Genesis 18: 1-5 & 8-15 & 21: 1-2 & 6
November 6, 2022
God shows up at your home one day – unannounced and unexpected. Appearance and behavior don’t reveal God’s identity, unless you are paying close attention. What do you do? How do you respond? Do you even recognize that it’s God? Such was the situation in which Abraham and his wife Sarah found themselves. And fortunately, they knew how to treat strangers, even when they didn’t recognize the divine presence in their midst. Habits of hospitality led to a positive reception and kind treatment for their visitors.
But that was only the beginning of this particular adventure. You may remember that God had made a covenant with Abraham and Sarah, promising that they would be the parents of what would become a whole nation of people, chosen and blessed by God. Over the years, that covenant had been put at risk on several occasions, primarily through a lack of trust on the part of the would-be parents. They kept trying to take matters into their own hands, rather than trust that God was still in control of the situation. Now it had been many years since the covenant had first been made, and both Abraham and Sarah were quite old and still they were childless. The prospect of them becoming the parents of a great nation seemed unlikely in the extreme. Such was the background against which the three strangers arrive for a visit. And such was the background out of which these strangers reaffirmed the promise that Sarah would indeed give birth to a son. To say that this promise evoked a skeptical response would be an understatement. Sarah simply laughed at the idea. She would later deny having such doubts, but only because she began to figure out who it was making the promise and she was afraid of offending Yahweh. But the fact remained that she laughed. And in reality, laughter seems to be quite a reasonable response. Two old people, the woman well past menopause, becoming parents for the first time. It is a joke just waiting for a punchline. And as with all good jokes, the punchline turned out to be the last thing you would expect. In responding to Sarah’s doubts, God poses the rhetorical question, “Is anything too wonderful for God?” (Genesis 18:14), and then provided the answer in dramatic fashion. The punchline of this outrageous joke brought the best laughter of all. Sarah laughed with joy at the birth of her son – whom she named Laughter, just to prove that she got the joke.
And thus it is that the question comes back to us, both as individuals and as a congregation. What would we do if God came to visit? And more importantly, how would we respond to the sometimes outrageous promises of God? Such questions are far from rhetorical. God comes to visit everyday. And God does, indeed, make some rather outrageous promises for our lives. Some of them are made in general terms, intended for everyone – like abundant life, grace, and ongoing presence. Other promises are more specific and particular – directed at each of us individually. And as with Abraham and Sarah, such promises are often communicated through some very unlikely and unexpected sources. Are we watching for God’s presence in the mundane as well as the extraordinary encounters of our living? Are we listening for God’s voice from the lips of family, friends, and even strangers? And are we prepared to actually believe the promises God might be trying to share with us? Such an approach to living is not without its risks. Not everyone we meet is necessarily an agent of the divine. Not every message we hear is necessarily a promise directly from God. Watching and listening for God requires a certain degree of discernment. But to dismiss the possibility outright is to risk cutting ourselves off from much that God has in store for us.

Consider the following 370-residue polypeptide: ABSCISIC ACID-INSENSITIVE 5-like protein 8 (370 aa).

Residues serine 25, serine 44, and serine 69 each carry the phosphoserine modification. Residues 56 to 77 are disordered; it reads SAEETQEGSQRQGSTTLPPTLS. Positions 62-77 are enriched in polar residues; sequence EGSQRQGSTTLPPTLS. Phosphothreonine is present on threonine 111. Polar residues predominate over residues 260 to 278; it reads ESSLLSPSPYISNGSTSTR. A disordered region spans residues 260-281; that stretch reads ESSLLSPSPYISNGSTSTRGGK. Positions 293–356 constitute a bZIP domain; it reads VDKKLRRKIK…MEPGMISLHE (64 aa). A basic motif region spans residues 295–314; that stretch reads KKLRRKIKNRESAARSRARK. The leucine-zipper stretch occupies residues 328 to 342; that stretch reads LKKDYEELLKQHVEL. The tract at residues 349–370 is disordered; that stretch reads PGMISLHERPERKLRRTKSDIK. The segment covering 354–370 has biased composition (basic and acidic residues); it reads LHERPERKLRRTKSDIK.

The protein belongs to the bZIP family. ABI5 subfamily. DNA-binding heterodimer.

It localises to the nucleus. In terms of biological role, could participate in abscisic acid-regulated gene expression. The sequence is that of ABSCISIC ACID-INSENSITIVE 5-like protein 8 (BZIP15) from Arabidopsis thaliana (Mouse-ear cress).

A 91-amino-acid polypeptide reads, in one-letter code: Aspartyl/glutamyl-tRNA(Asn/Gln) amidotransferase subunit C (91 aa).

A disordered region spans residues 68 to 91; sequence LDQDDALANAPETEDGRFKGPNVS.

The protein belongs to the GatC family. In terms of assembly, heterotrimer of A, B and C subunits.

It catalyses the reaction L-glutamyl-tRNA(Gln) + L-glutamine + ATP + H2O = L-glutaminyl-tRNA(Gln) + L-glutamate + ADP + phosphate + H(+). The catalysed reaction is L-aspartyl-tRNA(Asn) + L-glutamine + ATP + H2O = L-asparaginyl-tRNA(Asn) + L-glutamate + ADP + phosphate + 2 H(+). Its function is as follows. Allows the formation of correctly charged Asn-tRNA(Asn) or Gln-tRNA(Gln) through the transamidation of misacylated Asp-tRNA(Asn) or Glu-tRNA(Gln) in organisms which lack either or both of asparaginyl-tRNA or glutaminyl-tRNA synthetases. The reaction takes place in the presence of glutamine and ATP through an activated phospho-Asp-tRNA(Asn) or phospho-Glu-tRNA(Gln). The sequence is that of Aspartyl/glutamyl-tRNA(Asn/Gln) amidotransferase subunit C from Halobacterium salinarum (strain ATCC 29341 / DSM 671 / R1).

The questions are worth exploring. Where might God be present in your life right now? What might God be trying to say to you? In what new directions might God be trying to lead you? It is because I believe in such possibilities that over the years I have on occasion announced in advance that I would be preaching sermons with titles such as “It Happened At Church Camp” or “It Happened On The Water.” These often occurred following week-long experiences, such as being at Church Camp, or on a sailboat. I felt confident in announcing such titles before the experiences took place because I trusted that if I paid attention to my life and to what God might be trying to say to me through my life, I would discover something worth sharing. It is not that God is more likely to speak to me while I’m on a sailboat than at other moments of my life. It is just that I am more likely to be listening. Extended periods of the same activity offer a good opportunity to practice what can become a helpful approach for all of our living – watching and listening for the presence and the voice and the promises of God.
The good news in all of this is that we don’t have to get it right the first time. Perfection is not a requirement which must be met before God takes an interest in us. Abraham and Sarah are shining examples of the mistakes which can be made along the way without being shunned by God. God has proved over and over again to be very patient with we human beings – continuing to revisit promises until we are finally prepared to receive them. We can doubt. We can laugh. We can do all manner of unhelpful things. And still we will find God coming to us again and yet again, continuing to make outrageous promises for our lives. It is just that paying attention and being prepared to believe the possibility makes it so much easier for us to receive the gifts which God is offering. What is God saying to you right now? Are you listening?